/ BLOG / Fixing redirected My Docs ACLs, using Powershell

For many of our customers we redirect a user’s My Documents to a directory of the same name, on a Windows share. For example, the user ‘JMcCockFaceTheIII’ * may have their My Docs redirected to “\FILESERVER\Home\JMcCockFaceTheIII\My Documents”, which are stored in a local path of D:\Data\Users\JMcCockFaceTheIII, on FILESERVER. Obviously you can switch \FILESERVER\Home for a DFS share, etc.

In some instances you might have a significant number and for whatever reason the permissions may have been altered, and the Group Policy defaults don’t quite suit your requirements.

In days of old we’d sort this with a batch script and it would be ok, but might take a while to run. Powershell has changed things though. The script we’ve popped together (below) runs lightning quick in comparison, and we thought someone else might also find it useful.

Just save it in a ps1 file, and invoke it from powershell, providing your directory path that you want to “fix”.

To use our example from above, you’d call the script on FILESERVER, from Powershell:

PS C:\Users\Karl> C:\path\to\scripts\fix-perms.ps1 "D:\Data\Users"

The script would then go over each directory and try and add that user to the ACL with Modify rights - i.e. the JMcCockFaceTheIII user to the D:\Data\Users\JMcCockFaceTheIII directory.

In our scenario we required ourselves, a specific group, SYSTEM and each user to have access only - So we pushed the common permissions from the parent, and then ran the script to add the individual users.

# Fix-Perms # Iterates over all child directories, and adds the user, with the same name as the directory, to the ACL with modify rights # Usage: # Fix-Perms "C:\Path\To\Directory" # Or, for the current directory # Fix-Perms "." # our parameters, throw a warning if we get none param ( [string] $dirpath = $(throw "Please specify the full path to the directory!") ) # get list of all child directories, in the current directory $directories = dir $dirpath | where {$_.PsIsContainer} # iterate over the directories foreach ($dir in $directories) { # echo out what the full directory is that we're working on now write-host Working on $dir.fullname using $dir.name # setup the inheritance and propagation as we want it $inheritance = [system.security.accesscontrol.InheritanceFlags]"ContainerInherit, ObjectInherit" $propagation = [system.security.accesscontrol.PropagationFlags]"None" # get the existing ACLs for the directory $acl = get-acl $dir.fullname # add our user (with the same name as the directory) to have modify perms $aclrule = new-object System.Security.AccessControl.FileSystemAccessRule($dir.name, "Modify", $inheritance, $propagation, "Allow") # check if given user is Valid, this will barf if not $sid = $aclrule.IdentityReference.Translate([System.Security.Principal.securityidentifier]) # add the ACL to the ACL rules $acl.AddAccessRule($aclrule) # set the acls set-acl -aclobject $acl -path $dir.fullname }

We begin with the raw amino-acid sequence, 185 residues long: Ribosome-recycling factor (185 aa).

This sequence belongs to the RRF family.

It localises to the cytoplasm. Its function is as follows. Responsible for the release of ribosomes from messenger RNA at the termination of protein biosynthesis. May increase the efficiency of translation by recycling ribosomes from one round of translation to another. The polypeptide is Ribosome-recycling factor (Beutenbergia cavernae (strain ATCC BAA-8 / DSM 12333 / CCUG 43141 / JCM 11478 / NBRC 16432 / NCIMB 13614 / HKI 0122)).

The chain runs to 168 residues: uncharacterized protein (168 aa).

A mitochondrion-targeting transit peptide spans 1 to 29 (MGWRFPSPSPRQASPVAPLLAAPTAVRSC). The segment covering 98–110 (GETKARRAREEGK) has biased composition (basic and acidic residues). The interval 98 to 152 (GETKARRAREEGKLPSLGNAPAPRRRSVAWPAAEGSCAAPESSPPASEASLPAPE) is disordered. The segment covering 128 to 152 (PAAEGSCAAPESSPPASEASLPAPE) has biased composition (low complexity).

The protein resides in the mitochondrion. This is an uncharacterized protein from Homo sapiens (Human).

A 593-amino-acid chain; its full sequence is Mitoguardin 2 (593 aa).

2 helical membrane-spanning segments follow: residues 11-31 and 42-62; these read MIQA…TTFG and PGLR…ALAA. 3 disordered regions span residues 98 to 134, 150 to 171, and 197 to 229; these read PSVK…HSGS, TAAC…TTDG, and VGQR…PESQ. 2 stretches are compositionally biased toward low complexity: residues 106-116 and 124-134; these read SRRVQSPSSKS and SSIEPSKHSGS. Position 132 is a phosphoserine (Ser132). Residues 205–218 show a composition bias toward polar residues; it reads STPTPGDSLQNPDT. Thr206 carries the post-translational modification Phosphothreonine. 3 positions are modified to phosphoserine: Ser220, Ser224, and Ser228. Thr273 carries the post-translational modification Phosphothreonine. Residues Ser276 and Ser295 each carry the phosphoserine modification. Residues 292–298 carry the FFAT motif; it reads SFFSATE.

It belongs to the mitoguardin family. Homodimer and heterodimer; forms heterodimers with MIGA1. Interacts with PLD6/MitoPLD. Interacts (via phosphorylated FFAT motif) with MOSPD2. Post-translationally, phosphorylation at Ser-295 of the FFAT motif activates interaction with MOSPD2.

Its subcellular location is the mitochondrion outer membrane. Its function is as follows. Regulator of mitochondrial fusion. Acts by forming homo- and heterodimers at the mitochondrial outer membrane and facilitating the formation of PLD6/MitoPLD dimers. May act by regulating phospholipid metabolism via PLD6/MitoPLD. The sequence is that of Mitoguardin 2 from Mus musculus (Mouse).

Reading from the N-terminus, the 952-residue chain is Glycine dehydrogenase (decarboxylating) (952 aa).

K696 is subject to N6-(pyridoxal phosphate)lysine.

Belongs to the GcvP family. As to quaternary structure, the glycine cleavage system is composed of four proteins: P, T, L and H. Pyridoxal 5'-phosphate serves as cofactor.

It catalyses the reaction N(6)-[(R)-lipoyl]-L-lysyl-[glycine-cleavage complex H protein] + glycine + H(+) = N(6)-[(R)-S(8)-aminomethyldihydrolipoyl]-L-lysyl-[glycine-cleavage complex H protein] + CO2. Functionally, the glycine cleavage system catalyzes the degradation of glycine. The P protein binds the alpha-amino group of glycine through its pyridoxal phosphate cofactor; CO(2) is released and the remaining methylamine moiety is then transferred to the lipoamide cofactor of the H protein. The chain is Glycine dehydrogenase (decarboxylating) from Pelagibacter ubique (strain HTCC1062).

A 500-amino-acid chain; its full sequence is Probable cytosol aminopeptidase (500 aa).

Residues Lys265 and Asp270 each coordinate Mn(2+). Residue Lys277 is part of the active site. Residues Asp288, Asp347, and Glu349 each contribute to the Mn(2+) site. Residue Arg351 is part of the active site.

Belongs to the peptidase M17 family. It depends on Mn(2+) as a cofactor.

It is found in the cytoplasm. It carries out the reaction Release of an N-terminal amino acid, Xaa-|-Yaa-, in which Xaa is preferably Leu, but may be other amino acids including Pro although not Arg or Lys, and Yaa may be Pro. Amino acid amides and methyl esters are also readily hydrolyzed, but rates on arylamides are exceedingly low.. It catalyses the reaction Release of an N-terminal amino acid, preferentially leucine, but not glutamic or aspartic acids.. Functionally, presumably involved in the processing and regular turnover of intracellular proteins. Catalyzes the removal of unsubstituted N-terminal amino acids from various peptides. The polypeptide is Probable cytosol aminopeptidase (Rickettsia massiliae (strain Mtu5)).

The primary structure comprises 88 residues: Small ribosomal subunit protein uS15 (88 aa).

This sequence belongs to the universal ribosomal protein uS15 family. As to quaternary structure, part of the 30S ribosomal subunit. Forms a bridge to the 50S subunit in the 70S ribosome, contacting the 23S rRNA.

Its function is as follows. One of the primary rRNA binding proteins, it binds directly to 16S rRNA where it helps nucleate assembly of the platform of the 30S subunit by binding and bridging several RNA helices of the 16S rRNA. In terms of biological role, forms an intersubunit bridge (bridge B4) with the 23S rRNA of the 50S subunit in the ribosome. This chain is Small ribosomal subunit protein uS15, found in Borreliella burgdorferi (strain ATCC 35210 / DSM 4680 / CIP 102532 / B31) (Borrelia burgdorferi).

There’s no warranty on this, so use and test at your own risk - I can tell you it works in our scenario, however.